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Babes in Arms was not only a typical "Come on kids, let's put on a show" musical, but perhaps the first of its kind. The idea for it emerged while Rodgers and Hart were walking in Central Park and noticed some creative children making up their own games. It's plot was slight and far fetched but the Rodgers and Hart score produced more American standard songs than any other show by the songwriting team.
The story begins when a troupe of Depression era vaudevillians are unable to get work and so decide to light out for the territories in an attempt to make some kind of living-- leaving behind their kids to fend for themselves. The youngsters resist being sent to a work farm by putting on a show of their own to raise money for a local youth center. Nothing much comes of it until a deus ex machina in the form of a French transatlantic aviator crash-landing his plane in their midst generates enough publicity to make the kids' show a hit.
Babes in Arms tried out in Boston and then opened in New York at the Shubert Theater April 14, 1937. Despite its lack of the de rigueur line of semi-nude show girls to stir up ticket sales, it ran for the better part of a year (289 performances), closing December 18, 1937. Rodgers and Hart had decided they wanted this show to be all their own so they wrote the book as well as the words and music; and they brought in George Balanchine for the choreography. The cast was restricted to youngsters, many of whom eventually became stars, including Mitzi Green, Alex Courtney, Alfred Drake, Ray Heatherton, The Nicholas Brothers, Dan Dailey, Robert Rounseville, Grace MacDonald, and Wynn Murray.
The show within the show that the kids put on is a revue, and all but one of the Rodgers and Hart songs are the focal points for its skits. The only exception is "My Funny Valentine." It is integrated into the main story, Billie, played by Mitzi Green, singing it about her new love "Val," short for "Valentine," played by Ray Heatherton. Richard Rodgers has noted that because he and Hart were so interested in writing songs that helped to develop the story, they went so far as to change the name of one of their characters to Valentine to make the song fit the story. (Musical Stages, p, 181, hard-bound Ed.).
"I Wish I Were in Love Again" is introduced in the show by Grace McDonald (Dolores) and Rolly Pickert (Gus) singing a comic duet (Act 1, Scene 3) about a couple who has broken up; and although they love having ridded themselves of the trials and tribulations of their relationship find themselves bored without them.
Revivals: There have been no Broadway revivals of Babes
in Arms perhaps because despite the spectacular score, the book is just too slight and too dated; however, there have been two studio albums: one with Mary Martin on Columbia Records, from 1951; and one with Judy Blazer and Judy Kaye from 1989.This production uses the original 1937 orchestrations and therefore provides a rare opportunity to hear the musical portions of the show more or less as originally performed, before so many of the songs emerged as standards creating their own indelible impressions. There was also one New York concert revival by City Center Encores! in Feb. 1999, for which there is a cast album. Despite the lack of a Broadway revival, Babes in Arms has been mounted countless times in high school and stock productions using a revised book with a summer theater as the setting and in which the interns put on the show within the show.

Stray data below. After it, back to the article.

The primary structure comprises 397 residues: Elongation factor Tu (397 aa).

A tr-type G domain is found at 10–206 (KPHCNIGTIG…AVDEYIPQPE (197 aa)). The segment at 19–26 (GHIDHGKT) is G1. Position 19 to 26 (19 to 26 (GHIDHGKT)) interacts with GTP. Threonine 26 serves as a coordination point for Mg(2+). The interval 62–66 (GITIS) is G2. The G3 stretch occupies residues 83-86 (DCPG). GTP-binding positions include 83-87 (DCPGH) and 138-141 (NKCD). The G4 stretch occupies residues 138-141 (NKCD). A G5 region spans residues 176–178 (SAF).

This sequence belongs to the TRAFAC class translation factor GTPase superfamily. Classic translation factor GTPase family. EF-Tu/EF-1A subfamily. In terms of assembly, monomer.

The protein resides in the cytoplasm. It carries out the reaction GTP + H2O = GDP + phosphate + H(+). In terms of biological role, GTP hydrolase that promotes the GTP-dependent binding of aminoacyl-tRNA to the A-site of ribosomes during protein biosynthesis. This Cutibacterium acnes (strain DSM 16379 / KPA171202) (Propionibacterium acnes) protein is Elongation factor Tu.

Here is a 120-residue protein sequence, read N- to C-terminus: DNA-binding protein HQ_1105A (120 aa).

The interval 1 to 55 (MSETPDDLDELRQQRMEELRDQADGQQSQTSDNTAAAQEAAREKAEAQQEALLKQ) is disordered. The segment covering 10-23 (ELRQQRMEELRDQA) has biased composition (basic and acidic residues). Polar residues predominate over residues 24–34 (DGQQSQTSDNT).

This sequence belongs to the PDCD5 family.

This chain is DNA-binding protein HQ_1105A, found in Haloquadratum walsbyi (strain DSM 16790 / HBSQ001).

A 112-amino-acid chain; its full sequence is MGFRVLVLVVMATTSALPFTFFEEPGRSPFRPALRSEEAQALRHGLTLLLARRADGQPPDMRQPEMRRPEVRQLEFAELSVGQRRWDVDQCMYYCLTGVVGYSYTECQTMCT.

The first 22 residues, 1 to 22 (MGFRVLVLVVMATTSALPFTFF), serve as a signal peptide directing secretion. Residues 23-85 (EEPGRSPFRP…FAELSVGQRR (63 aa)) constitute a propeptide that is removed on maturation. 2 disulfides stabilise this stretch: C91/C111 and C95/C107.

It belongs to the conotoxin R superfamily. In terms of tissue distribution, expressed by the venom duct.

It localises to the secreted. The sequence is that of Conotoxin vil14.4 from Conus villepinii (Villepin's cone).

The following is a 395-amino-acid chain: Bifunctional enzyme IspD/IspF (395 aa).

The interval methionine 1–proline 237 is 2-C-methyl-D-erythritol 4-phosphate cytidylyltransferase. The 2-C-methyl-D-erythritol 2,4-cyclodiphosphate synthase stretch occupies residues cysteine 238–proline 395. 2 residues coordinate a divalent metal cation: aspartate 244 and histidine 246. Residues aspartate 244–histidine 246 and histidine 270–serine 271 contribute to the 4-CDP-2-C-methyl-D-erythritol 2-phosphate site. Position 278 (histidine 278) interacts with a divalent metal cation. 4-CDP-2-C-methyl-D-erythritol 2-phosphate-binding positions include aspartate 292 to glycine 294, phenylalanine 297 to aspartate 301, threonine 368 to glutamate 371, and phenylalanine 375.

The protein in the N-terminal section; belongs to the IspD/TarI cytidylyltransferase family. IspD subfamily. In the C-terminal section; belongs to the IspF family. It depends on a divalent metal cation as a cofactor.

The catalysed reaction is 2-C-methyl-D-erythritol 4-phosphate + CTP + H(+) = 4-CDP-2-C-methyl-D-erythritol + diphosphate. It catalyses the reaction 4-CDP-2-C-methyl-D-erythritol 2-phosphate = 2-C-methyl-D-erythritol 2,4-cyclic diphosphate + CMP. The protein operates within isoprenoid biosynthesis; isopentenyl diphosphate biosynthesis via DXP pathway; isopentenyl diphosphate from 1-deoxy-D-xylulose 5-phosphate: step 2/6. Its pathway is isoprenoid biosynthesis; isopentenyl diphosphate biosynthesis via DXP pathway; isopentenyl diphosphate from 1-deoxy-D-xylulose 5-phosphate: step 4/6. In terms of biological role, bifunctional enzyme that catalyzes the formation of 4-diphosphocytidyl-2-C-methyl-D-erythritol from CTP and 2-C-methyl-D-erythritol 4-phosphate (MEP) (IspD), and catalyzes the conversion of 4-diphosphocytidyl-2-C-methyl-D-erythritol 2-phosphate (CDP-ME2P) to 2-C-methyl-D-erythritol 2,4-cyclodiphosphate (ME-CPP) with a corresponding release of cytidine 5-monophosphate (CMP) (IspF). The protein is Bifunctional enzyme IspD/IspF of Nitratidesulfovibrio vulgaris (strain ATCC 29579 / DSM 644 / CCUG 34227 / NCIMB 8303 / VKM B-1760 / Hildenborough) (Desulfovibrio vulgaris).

The Lorenz Hart Website in its discussion of the revivals of Babes in Arms offers a refutation of the notion that Babes in Arms has never been recreated in its original form because the book is "too slight and too dated."
See IBDB.org entry for complete show production dates, complete cast, other credits, songs/sung by, Broadway revivals, etc.
"I Wish I Were in Love Again"
in the Movie Babes in Arms
"I Wish I Were in Love Again" was dropped from the film Babes in Arms. The Hollywood forces that created the movie version (in 1939, starring Judy Garland and Mickey Rooney) inexplicably got rid of most of the great Rodgers and Hart songs from the show leaving only "Where or When" and the title song. Hollywood, perhaps recognizing its mistake did manage to use some of them later in the biopic Words and Music (1948).
See IMDB.com entry for Babes in Arms, the movie, (plot summary, cast, production credits, soundtrack info., etc.)
"I Wish I Were in Love Again"
in the Movie Words and Music
Words and Music, (1948), the very much less than accurate biopic of Rodgers and Hart, is nevertheless valuable for the performances of their songs. "I Wish I Were in Love Again" is sung by Judy Garland and Mickey Rooney (playing Hart). Hart, dead by the time the movie was made, would have enjoyed the irony of Hollywood cutting the song from the movie version of the show he wrote it for but having the stars of that movie come back and sing it in this wildly inaccurate story of his life.
Judy Garland and Mickey Rooney sing
"I Wish I Were in Love Again" in Words and Music, 1948.
Alec Wilder is fond of both the words and the music of "I Wish I Were in Love Again" but finally gives the nod to the lyric as being the more powerful element in the song: